Below are some of the aspects that can be dealt with:
- the major mythical figures and their evolution (Dracula, Frankenstein, etc.)
- themes and motifs: the mad scientist, witchcraft, the family, figures of (legal, scientific, religious) power, etc.
- the relationship between the films and their context, notably the 1960s
- the representation of the Victorian era and the colonial empire
- the representation and function of women in the narratives
- modes of transgression and forms of repression
- symbolic systems, recurrent metaphors
- aesthetics: set design, camerawork, colour, editing, music and soundtrack
- Hammer stars and acting strategies
- the recycling or parodying of the Hammer touch in films produced by Aardman studios or Roger Corman, or in the films of Mario Bava, Roman Polanski, Tim Burton, etc.
- comparative studies between Hammer films and successful British horror films like The Innocents (Jack Clayton, 1961), Burn, Witch Burn (Sidney Hayers, 1962), Don’t Look Now (Nicholas Roeg, 1973), etc.
- Hammer productions that do not belong to the horror or Fantastic genres
- the new Hammer productions of the 2000s
Scientific committee: Mélanie Boissonneau (IRCAV), Laurent Jullier (Nancy, IRCAV), Gilles Menegaldo (Poitiers), Anne-Marie Paquet-Deyris (Paris Ouest Nanterre), David Roche (Université Toulouse 2 Jean Jaurès)
Proposals in English or French, including title, 300-word abstract, selected bibliography and author blurb, should be sent by February 20th, 2015 to:
Barnett, Vincent L. “Hammering Out a Deal.” Historical Journal of Film, Radio and Television 34.2 (June 2014): 231-52.
Bigorgne, David. “Un Goût Hammer.” CinémAction 112 “Le Surhomme à l’écran” (2004): 132-41.
Bourgoin, Stéphane. Terence Fisher. Paris: Édilig, 1984.
Caen Michel, Stanzick Nicolas, Midi-Minuit Fantastique, intégrale augmentée, vol. 1, Pertuis, Rouge profond, 2014.
Coe, Jonathan. “Hammer’s Cozy Violence.” Sight and Sound 6.8 (August 1996): 10-13.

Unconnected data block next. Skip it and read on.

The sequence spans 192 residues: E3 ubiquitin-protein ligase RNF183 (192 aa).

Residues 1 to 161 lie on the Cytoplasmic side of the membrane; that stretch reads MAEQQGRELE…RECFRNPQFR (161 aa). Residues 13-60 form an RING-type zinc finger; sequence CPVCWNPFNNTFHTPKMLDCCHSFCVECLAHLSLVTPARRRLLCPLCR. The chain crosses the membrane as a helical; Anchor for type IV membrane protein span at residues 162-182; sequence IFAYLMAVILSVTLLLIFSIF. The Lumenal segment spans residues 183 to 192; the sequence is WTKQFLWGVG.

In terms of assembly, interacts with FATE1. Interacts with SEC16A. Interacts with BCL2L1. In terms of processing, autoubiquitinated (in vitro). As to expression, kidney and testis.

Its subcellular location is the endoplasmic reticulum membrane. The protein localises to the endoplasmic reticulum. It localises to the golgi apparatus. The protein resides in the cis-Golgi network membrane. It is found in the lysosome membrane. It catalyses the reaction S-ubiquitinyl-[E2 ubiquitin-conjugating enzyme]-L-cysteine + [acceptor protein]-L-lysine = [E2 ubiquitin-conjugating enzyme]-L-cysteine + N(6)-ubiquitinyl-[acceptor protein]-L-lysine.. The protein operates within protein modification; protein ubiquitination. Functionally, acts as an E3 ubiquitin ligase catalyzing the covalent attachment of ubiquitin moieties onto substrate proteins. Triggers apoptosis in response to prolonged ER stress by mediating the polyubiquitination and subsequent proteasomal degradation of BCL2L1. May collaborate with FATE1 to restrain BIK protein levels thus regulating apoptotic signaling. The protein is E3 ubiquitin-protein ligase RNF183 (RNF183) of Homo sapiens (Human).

Dixon, Wheeler Winston. The Charm of Evil: The Life and Films of Terence Fisher. Metuchen, N.J. and London: Scarecrow Press, 1991.
—. “The End of Hammer.” Seventies British Cinema. Ed. Robert Shail. Basingstoke, UK: Palgrave Macmillan, 2008. 14-24.
Forshaw, Barry. British Gothic Cinema. Basingstoke, UK: Palgrave Macmillan, 2013.
Gaffez, Fabien. “En nous les anomalies du monde : Touches sur la Hmmer Films.” Positif 553 (March 2007): 76-80.
Hearn, Marcus. Hammer Glamour. London: Titan Books, 2009.
Hearn, Marcus and Alan Barnes. The Hammer Story: The Authorised History of Hammer Films. London: Titan Books, 2007.
Huckvale, David. Touchstones of Gothic Horror. Jefferson, NC: McFarland, 2010.
—. Hammer Films’ Psychological Thrillers. Jefferson, NC: McFarland, 2014.
Hutchings, Peter. Hammer and Beyond: The British Horror Film. Manchester and New York: Manchester UP, 1993.
Kinsey Wayne, Hammer Films, The Bray Studios Years, Reynold and Hearn, London, 2002.
Kinsey, Wayne. Hammer Films: A Life in Pictures. Sheffield: Tomahawk Press, 2008.
Meikle, Denis and Chrostopher T. Koetting. A History of Horrors: The Rise and Fall of the House of Hammer. Lanham, MD: Scarecrow Press, 2009.
Rolinson, Dave and Nick Cooper. “‘Bring Something Back’: The Strange Career of Professor Bernard Quatermass.” Journal of Popular Film and Television 30.3 (Fall 2002): 158-65.
Stanzick, Nicolas. Dans les griffes de la Hammer. Lormont: Le Bord de l’eau, 2010.
Wilson, Brian. “Notes on a Radical Tradition: Subversive Ideological Applications in the Hammer Horror Films.” CineAction 72 (October 2008): 53-57.